Cruz v. International Collection Corp.

Summarized by:

  • Court: 9th Circuit Court of Appeals Archives
  • Area(s) of Law: Civil Law
  • Date Filed: 03-08-2012
  • Case #: 09-17449
  • Judge(s)/Court Below: Circuit Judge Bea for the Court; Circuit Judge Noonan and Senior District Judge Walter
  • Full Text Opinion

A debt collection agency violates the FDCPA when it (1) uses false, deceptive, or misleading representation when attempting to collect a debt, or (2) contacts a debtor who has notified the creditor, in writing, of refusal to pay the debt. An individual may personally violate the FDCPA if he qualifies as a debt collector and took action that violated the FDCPA.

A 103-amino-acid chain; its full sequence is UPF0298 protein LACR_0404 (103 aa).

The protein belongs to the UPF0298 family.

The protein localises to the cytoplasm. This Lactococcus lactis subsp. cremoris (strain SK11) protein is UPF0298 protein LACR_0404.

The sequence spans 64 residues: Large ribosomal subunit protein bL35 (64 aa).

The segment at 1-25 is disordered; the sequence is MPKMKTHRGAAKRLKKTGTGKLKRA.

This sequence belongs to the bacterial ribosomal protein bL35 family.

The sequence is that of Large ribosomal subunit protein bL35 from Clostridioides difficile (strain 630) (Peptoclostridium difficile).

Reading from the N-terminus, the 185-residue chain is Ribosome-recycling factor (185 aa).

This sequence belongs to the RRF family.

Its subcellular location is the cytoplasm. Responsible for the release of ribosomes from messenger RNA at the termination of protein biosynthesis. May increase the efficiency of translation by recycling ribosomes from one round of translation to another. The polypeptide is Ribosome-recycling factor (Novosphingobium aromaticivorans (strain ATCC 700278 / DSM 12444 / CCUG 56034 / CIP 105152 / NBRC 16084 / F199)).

Herminia Cruz filed suit under the Fair Debt Collections Act (FDCPA) against International Collections Corporation (ICC) and Charles Hendrickson, the sole owner, officer, and director of ICC. Cruz wrote two checks, totaling $500, to Harrah’s Casino in Nevada. Both checks bounced. Harrah’s assigned the claim to ICC, which commenced collection action against Cruz. ICC sought payment of $2,042.59, which included interest, fees, and treble damages. Cruz sent ICC written notice disputing the debt and refusing to pay. Thereafter, ICC sent seven more collection letters. The district court granted summary judgment in favor of Cruz. The district court also granted three post-summary judgment motions awarding damages, attorney’s fees, and substitution of Leonides Cruz for Herminia Cruz as plaintiff. ICC and Hendrickson appealed. The Ninth Circuit found that ICC violated the FDCPA when it claimed it could collect interest and fees even though Nevada does not allow such recovery. In Nevada, a debt collector cannot collect interest or fees unless added before the debt collector received the debt. Harrah's did not add any interest or fees to its $500 claim before assignment. The Court also found that ICC’s claim for treble damages was excessive ($1500) because it could only collect up to $500 for each bad check. The Court ruled that Hendrickson was a debt collector and personally liable because he signed to receive Cruz’s certified letter refusing to pay the debt and because he signed the fourth collection letter sent to Cruz, even though he used the name of another employee. The Court denied the appeal of the post-petition summary judgment motions because notice of appeal was not timely. AFFIRMED in part, DISMISSED in part.

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